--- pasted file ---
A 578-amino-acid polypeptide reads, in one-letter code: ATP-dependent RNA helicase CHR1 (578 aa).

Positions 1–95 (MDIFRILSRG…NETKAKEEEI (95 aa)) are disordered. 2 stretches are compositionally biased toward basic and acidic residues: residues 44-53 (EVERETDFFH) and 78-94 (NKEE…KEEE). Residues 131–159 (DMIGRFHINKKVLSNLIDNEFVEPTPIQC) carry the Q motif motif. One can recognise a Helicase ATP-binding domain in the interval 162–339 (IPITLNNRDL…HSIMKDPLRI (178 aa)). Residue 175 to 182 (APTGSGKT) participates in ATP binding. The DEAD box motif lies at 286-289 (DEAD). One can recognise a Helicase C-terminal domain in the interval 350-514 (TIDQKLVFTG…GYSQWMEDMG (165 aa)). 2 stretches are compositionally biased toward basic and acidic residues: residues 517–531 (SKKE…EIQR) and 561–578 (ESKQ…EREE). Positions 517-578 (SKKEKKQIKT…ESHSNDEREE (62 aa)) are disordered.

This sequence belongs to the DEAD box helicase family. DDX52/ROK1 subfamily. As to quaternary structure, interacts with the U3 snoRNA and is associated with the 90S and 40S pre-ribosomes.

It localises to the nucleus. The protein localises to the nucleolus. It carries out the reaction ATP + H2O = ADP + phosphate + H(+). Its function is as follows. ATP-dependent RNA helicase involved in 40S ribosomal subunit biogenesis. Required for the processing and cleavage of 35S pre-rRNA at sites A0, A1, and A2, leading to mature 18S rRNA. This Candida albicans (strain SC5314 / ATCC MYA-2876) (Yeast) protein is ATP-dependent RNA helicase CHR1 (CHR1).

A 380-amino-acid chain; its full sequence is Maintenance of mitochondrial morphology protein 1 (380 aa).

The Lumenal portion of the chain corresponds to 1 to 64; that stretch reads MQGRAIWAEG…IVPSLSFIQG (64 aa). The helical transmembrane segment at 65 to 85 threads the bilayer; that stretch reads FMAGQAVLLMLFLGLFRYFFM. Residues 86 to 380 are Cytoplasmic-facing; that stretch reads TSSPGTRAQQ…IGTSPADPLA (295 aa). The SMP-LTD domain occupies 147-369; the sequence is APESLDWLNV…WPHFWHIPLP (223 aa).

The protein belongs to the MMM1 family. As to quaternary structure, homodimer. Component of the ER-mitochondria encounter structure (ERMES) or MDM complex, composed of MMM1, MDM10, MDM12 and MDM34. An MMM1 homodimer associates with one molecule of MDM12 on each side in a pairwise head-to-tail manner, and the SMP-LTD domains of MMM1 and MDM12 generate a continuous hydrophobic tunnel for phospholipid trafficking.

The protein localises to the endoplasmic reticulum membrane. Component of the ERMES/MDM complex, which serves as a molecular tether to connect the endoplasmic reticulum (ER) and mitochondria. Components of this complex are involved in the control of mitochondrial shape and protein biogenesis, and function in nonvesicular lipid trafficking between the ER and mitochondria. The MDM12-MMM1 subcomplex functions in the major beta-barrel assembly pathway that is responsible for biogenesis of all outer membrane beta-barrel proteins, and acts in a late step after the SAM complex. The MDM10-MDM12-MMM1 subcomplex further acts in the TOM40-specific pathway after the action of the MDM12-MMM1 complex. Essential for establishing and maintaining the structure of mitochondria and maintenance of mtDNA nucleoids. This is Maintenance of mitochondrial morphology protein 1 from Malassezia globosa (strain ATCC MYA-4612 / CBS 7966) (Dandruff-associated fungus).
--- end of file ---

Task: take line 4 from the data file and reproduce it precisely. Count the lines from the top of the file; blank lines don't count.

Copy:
It localises to the nucleus. The protein localises to the nucleolus. It carries out the reaction ATP + H2O = ADP + phosphate + H(+). Its function is as follows. ATP-dependent RNA helicase involved in 40S ribosomal subunit biogenesis. Required for the processing and cleavage of 35S pre-rRNA at sites A0, A1, and A2, leading to mature 18S rRNA. This Candida albicans (strain SC5314 / ATCC MYA-2876) (Yeast) protein is ATP-dependent RNA helicase CHR1 (CHR1).